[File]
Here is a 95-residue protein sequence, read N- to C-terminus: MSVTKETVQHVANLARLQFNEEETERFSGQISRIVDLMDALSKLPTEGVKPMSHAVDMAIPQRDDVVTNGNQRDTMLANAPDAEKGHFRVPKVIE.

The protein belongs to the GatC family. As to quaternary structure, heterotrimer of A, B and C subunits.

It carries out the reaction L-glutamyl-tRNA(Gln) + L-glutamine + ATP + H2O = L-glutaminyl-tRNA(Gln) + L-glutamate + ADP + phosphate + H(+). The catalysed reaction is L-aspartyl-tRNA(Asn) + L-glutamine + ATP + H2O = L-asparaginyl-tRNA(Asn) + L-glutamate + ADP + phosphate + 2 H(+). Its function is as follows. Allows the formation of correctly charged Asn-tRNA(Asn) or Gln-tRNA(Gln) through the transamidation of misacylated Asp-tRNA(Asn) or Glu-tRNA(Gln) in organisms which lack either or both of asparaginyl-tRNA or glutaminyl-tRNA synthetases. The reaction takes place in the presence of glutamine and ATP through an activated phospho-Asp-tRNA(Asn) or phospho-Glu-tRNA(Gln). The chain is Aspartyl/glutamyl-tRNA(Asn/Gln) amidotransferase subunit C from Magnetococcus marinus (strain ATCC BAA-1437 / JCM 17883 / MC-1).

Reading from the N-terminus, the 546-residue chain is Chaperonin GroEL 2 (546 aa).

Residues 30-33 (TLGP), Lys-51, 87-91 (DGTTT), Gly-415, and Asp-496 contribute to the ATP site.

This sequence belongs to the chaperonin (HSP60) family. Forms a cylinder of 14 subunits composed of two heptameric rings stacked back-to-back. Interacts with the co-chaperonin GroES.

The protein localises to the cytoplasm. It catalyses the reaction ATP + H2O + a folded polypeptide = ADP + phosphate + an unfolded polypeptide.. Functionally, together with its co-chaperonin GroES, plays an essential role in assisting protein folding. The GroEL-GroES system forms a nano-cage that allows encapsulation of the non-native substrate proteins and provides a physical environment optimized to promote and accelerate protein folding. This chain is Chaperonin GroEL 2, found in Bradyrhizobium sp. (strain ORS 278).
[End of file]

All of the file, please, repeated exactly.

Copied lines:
Here is a 95-residue protein sequence, read N- to C-terminus: MSVTKETVQHVANLARLQFNEEETERFSGQISRIVDLMDALSKLPTEGVKPMSHAVDMAIPQRDDVVTNGNQRDTMLANAPDAEKGHFRVPKVIE.

The protein belongs to the GatC family. As to quaternary structure, heterotrimer of A, B and C subunits.

It carries out the reaction L-glutamyl-tRNA(Gln) + L-glutamine + ATP + H2O = L-glutaminyl-tRNA(Gln) + L-glutamate + ADP + phosphate + H(+). The catalysed reaction is L-aspartyl-tRNA(Asn) + L-glutamine + ATP + H2O = L-asparaginyl-tRNA(Asn) + L-glutamate + ADP + phosphate + 2 H(+). Its function is as follows. Allows the formation of correctly charged Asn-tRNA(Asn) or Gln-tRNA(Gln) through the transamidation of misacylated Asp-tRNA(Asn) or Glu-tRNA(Gln) in organisms which lack either or both of asparaginyl-tRNA or glutaminyl-tRNA synthetases. The reaction takes place in the presence of glutamine and ATP through an activated phospho-Asp-tRNA(Asn) or phospho-Glu-tRNA(Gln). The chain is Aspartyl/glutamyl-tRNA(Asn/Gln) amidotransferase subunit C from Magnetococcus marinus (strain ATCC BAA-1437 / JCM 17883 / MC-1).

Reading from the N-terminus, the 546-residue chain is Chaperonin GroEL 2 (546 aa).

Residues 30-33 (TLGP), Lys-51, 87-91 (DGTTT), Gly-415, and Asp-496 contribute to the ATP site.

This sequence belongs to the chaperonin (HSP60) family. Forms a cylinder of 14 subunits composed of two heptameric rings stacked back-to-back. Interacts with the co-chaperonin GroES.

The protein localises to the cytoplasm. It catalyses the reaction ATP + H2O + a folded polypeptide = ADP + phosphate + an unfolded polypeptide.. Functionally, together with its co-chaperonin GroES, plays an essential role in assisting protein folding. The GroEL-GroES system forms a nano-cage that allows encapsulation of the non-native substrate proteins and provides a physical environment optimized to promote and accelerate protein folding. This chain is Chaperonin GroEL 2, found in Bradyrhizobium sp. (strain ORS 278).